/ Food & Drink, Shopping

How do you choose your cheese?


Do you always go for the same brand of cheese or are you tempted by the ubiquitous supermarket special offers?

I’ve always enjoyed a tasty, mature cheddar, and on a visit to the supermarket, there never seems to be a shortage of options of mature, extra-mature, vintage, cave-aged and so on.

But before I got involved in our latest cheddar taste test, my method of choosing cheese was to ignore the varied selection and instead always go for a special offer. Due to this, I’d end up, more often than not, with two big blocks for the price of one.

I’m not alone, of course – when we surveyed 1,128 Which? members, we found that more than a quarter were frequently tempted along the offer route.

The good news is that if you do buy in bulk, you can freeze cheese and eat it at your leisure. According to the experts, if you defrost cheddar slowly in a fridge, then this helps reduce any tendency for it to become over crumbly.

Wouldn’t you like their job?

Five experts took part in our recent taste test – of cheddar and parmesan. Between them they have well over a century’s worth of experience in the cheese industry. And they weren’t just experts -­ they clearly love their jobs.

So they crumbled, crunched and chewed their way through our blind test of 14 premium extra mature and vintage cheddars, as well as seven wedges of premium parmesan.

Cheddar – should it crackle and crunch?

We’re a nation of cheese lovers and, while we do eat plenty of blue cheese and both hard and soft continental cheeses, cheddar is firmly in the lead in the popularity stakes.

But our tastes are evolving, as new-style ‘sweeter’ and crunchy cheddars make their mark.

If you’ve noticed white bits on the surface or inside your cheese, this may not be mould (it might be), but could be either calcium lactate or tyrosine crystals, both of which can be encouraged by the cheese-making process.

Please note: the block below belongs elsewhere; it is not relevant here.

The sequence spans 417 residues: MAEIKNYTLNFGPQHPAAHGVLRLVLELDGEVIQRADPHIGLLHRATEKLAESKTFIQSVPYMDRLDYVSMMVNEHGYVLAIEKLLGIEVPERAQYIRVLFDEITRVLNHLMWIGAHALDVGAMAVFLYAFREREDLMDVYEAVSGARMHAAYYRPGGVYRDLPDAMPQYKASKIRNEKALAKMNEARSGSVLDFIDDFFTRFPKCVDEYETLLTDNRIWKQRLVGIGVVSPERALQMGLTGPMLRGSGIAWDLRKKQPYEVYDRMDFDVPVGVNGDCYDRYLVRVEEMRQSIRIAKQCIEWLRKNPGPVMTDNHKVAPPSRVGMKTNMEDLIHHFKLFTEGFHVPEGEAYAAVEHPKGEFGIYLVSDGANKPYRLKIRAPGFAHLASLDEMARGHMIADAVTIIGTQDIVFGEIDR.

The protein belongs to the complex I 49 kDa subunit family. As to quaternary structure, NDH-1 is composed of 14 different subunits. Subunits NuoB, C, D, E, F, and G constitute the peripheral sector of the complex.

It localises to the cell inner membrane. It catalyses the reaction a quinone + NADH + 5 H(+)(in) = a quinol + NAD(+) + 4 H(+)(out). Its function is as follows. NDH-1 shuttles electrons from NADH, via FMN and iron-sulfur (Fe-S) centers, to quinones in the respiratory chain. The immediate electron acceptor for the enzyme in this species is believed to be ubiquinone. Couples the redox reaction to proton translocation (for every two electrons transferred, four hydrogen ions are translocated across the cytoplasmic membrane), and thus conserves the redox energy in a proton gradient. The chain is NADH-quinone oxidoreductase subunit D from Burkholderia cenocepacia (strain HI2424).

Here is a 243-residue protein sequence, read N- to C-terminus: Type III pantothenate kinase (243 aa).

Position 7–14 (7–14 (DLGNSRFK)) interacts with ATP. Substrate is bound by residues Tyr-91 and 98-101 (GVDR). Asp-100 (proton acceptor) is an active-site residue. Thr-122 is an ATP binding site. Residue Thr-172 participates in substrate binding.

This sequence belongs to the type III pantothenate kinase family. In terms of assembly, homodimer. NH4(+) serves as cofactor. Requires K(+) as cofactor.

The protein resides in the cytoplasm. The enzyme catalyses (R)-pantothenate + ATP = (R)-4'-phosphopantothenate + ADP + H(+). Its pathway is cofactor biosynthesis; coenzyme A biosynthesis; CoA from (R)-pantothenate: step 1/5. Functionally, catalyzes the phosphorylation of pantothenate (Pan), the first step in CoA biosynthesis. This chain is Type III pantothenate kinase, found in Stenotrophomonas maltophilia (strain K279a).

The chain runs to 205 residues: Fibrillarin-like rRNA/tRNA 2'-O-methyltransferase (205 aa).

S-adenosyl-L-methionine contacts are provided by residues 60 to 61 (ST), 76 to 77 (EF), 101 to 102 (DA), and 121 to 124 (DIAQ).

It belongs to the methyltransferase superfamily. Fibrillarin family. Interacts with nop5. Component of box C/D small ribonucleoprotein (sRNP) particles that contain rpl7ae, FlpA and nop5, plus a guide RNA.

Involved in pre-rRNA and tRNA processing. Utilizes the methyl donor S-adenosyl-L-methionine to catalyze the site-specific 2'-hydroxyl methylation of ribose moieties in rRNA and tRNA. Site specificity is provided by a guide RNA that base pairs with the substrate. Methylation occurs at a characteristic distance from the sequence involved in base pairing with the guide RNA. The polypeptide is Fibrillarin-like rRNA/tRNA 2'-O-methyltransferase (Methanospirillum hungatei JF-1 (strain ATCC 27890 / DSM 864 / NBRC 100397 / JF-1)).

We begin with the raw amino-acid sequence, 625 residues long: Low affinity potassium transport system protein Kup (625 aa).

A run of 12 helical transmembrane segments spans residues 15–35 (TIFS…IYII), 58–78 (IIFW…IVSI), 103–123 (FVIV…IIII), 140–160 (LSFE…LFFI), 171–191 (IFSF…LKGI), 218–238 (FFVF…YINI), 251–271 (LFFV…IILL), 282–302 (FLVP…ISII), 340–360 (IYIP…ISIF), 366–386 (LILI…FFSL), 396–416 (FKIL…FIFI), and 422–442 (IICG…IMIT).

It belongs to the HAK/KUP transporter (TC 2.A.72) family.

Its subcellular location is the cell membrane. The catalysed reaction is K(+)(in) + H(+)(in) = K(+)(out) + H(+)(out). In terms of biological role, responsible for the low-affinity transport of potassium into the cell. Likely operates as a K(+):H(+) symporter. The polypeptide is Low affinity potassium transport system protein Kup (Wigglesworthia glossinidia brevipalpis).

These give some cheddars, such as Davidstow Cornish Crackler, Castello Tickler, M&S Cornish Cruncher and Waitrose Cornish Quartz – which were all in our taste test – their gritty crunch.

Go to our cheese taste test results to find out if our experts were impressed by any of these. As for me, I found a clear favourite among the 14 cheddars on test, and will be sticking to it – for now at least.

How do you decide what cheese to buy? Are you loyal to your brand or do you love sniffing out a bargain? Is there a particular type ­– Cheshire, Wensleydale or Red Leicester – that always gets your vote? What about freezing cheese – have you ever tried it? Have you found freezing cheese deteriorates or changes it at all?


As we generally food shop at our local M&S we buy their own branded cheese. Most of the time this is West Country cheddar – strength 3 to 5. We enjoy the strongish taste in sandwiches, with biscuits, on toast (grilled or fresh), in omelettes, as a general purpose cheese . Occasionally we’ll have Brie, Lancashire and Cheshire for a change. Parmesan in the fridge for pasta. See no point in freezing cheese, just buy it in the weekly shop.

Cheese (Cheddar particularly) goes well with many things – fresh fruit, apple pie, fruit cake, raspberry jam in a sandwich, as examples. Perhaps be good to hear other people’s cheese favourite “pairings” for this versatile food.

A good mature farmhouse cheddar is my preference, especially with celery, but a lot of the big brand cheese producers seem to think we need it to be sharp. In my view this actually spoils the taste, and ruins the enjoyment of a cheese and cucumber or tomato sandwich. Double Gloucester is an easy-going cheese with a mellow flavour, and we also like Red Leicester, Lancashire, and Cheshire. Small portions of Shropshire Blue and Stilton are good on crackers and biscuits for cheese. Brie makes a pleasant change with a salad and a glass of Riesling, and some of the English Bries are rather good. Of course, for the connoisseur there are Dairylea cheese triangles with their unique taste and distinctive texture; very good with a 2016 Lambrini Bianco or a cup of tea even. We often stray into the continental selection so each week we tend to have something different from Germany, France , Italy or Greece, and occasionally from Holland, Portugal or Scandinavia. It will be interesting to see how leaving the EU might open up more choices from around the world and make some of the popular, but not necessarily better, cheeses from Europe more expensive.